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Plant-based, smart and climate-friendly: The 10 most important nutrition trends in 2021

More and more people are making more conscious food choices and are following a sustainable diet. So, what are the trends that will shape the food sector in the coming decade? NUTRITION HUB interviewed 75 experts. This is how they responded.

Image 1: The 10 most important nutrition trends in 2021, Image 2: 10 of the 75 nutrition experts surveyed (c) NUTRITION HUB

We are in the midst of one of the most exciting decades in the history of human nutrition: Knowledge on the subject matter is expanding rapidly, start-ups are challenging established business models. Nutrition has become the hottest topic on social media. On top of that comes the climate crisis, which is forcing us to become sustainable consumers, and the prospect of 4 billion people being overweight by 2050. These are reasons enough to focus on the future of nutrition.

Which developments will shape the coming decade? We asked 75 experts about the most defining trends in the food sector. The results are reflected in the Nutrition Report 2021. The report does not analyze short-lived food trends, nor does it include any consumer surveys. Instead, nutrition experts exclusively reveal which eating behaviours they are observing: What do people eat? Why and how do they eat? And how do they feel about it?

The good news: More and more people care about their diets and are trying to ensure that what is on their plates is both healthy and delicious. At the same time, many developments in the food sector are so profound that they will have a long-lasting impact. But what exactly do these include? Read here about the 10 nutrition trends in 2021.

The 10 nutrition trends in 2021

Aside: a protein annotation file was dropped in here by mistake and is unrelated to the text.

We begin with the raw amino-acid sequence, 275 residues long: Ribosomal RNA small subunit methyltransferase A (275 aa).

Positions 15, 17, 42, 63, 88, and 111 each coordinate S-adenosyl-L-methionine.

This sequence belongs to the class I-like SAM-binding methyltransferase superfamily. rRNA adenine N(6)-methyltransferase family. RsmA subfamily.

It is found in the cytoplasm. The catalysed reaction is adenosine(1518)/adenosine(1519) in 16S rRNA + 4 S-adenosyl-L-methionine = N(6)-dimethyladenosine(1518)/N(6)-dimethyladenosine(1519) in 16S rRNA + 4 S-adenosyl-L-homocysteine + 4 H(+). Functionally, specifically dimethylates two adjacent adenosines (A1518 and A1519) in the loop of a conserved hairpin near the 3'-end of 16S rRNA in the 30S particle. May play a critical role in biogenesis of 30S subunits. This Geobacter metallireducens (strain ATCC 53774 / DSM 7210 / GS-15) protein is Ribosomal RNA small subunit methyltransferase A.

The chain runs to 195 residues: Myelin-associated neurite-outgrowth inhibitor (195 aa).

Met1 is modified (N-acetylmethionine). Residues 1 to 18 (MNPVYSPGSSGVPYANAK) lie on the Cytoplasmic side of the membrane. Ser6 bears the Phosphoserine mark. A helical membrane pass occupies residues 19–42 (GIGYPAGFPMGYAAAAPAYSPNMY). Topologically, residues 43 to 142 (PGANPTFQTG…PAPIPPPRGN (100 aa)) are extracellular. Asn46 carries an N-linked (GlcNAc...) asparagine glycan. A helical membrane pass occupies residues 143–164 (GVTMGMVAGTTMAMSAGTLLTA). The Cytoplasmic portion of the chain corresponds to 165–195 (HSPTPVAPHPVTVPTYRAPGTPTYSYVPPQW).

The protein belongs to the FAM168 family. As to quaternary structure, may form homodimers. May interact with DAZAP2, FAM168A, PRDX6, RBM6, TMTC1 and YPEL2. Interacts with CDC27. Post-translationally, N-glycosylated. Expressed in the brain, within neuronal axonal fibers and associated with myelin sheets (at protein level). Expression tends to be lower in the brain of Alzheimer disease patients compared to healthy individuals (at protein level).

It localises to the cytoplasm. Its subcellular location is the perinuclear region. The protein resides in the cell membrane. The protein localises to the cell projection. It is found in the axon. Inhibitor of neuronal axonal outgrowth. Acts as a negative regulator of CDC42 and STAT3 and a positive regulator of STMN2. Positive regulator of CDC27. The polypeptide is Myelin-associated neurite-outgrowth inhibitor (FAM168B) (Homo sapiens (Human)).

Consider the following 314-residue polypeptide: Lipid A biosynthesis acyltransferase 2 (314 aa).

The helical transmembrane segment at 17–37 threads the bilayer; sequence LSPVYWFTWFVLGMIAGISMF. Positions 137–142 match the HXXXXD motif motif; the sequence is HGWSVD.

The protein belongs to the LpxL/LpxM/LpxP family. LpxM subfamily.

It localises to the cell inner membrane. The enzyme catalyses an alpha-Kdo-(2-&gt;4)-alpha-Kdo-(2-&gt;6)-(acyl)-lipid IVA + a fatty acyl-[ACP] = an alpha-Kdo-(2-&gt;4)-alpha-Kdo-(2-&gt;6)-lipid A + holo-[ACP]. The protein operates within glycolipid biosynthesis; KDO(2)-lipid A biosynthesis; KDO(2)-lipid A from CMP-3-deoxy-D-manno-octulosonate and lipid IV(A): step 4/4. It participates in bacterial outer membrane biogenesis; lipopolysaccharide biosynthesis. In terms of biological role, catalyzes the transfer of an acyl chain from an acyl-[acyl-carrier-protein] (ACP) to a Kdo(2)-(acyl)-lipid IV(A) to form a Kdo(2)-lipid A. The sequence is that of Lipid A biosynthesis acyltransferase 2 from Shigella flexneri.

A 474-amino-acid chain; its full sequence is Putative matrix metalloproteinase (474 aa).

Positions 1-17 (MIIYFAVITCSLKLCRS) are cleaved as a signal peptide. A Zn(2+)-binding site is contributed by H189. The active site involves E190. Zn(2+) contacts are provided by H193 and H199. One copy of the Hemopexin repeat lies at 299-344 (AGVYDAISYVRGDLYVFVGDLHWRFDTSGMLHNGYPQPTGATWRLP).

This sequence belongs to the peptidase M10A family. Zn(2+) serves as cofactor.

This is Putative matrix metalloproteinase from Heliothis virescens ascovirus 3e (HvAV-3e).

1. Vegan and plant-based nutrition

72% of the experts surveyed named vegan and plant-based nutrition as the most important development of the coming decade. Martin Schlatzer, a scientist at the University of Natural Resources and Life Sciences in Vienna, explains: “The Covid-19 outbreaks in slaughterhouses have sharpened the critical view consumers take on intensive animal husbandry and increased awareness for plant-based diets.” A growing number of consumers are consulting experts to learn more about diets that predominantly consist of legumes, cereals, vegetables, nuts, seeds, and fruits – and barely contain animal products. These are the pivotal points: How can I put such a diet into practice? Which plant-based alternatives to milk or meat can I use? And how healthy are these alternatives, anyway?

2. Personalized Nutrition

At 59%, personalized nutrition is the second most important development of the coming decade. This means that individual concepts are created to adapt diets to personal preferences and needs, physical conditions, and athletic ambitions.

3. Climate-smart and sustainable eating

As the third trend, 55% of the experts named a climate-smart and sustainable diet which means a diet that has little impact on the environment. Helen Bauhaus, an expert from the German Sport University Cologne explains why this is a growing trend: “The increasing diversity of plant-based foods is also attracting people who struggle to go without animal products.”

4. Health at Every Size and Intuitive Eating

Fourth on the list is Healthy at every Size (HAES®) und Intuitive Eating. HAES® is a scientifically proven and weight-neutral programme to boost health and wellbeing. This trend lays emphasis on self-acceptance, an intuitive diet, and exercise. It moves away from the pursuit of beauty standards and unvarying body types, focusing instead on mindfulness and individual wellbeing.

5. Food myths and false information

25% of the experts surveyed placed myths and false information 5th on the list of the ten most important trends. There is a clear general sentiment that misconceptions in the field of nutrition are indeed widespread. Dietitians and therapists are seeing an increase in clients and patients who are confused by misinformation. Dietitian Edith Sichtbar’s patients, for instance, often ask her about specific food myths. They want to “know if there is any substance to those myths”. Her colleague Susanne Lindenthal reports that ever more people heed the advice given by influencers on social media. However, her clients can hardly assess whether or not this information is scientifically accurate. Lena Schwind, another dietitian, has been observing an increase in psychosomatic health problems caused by food myths.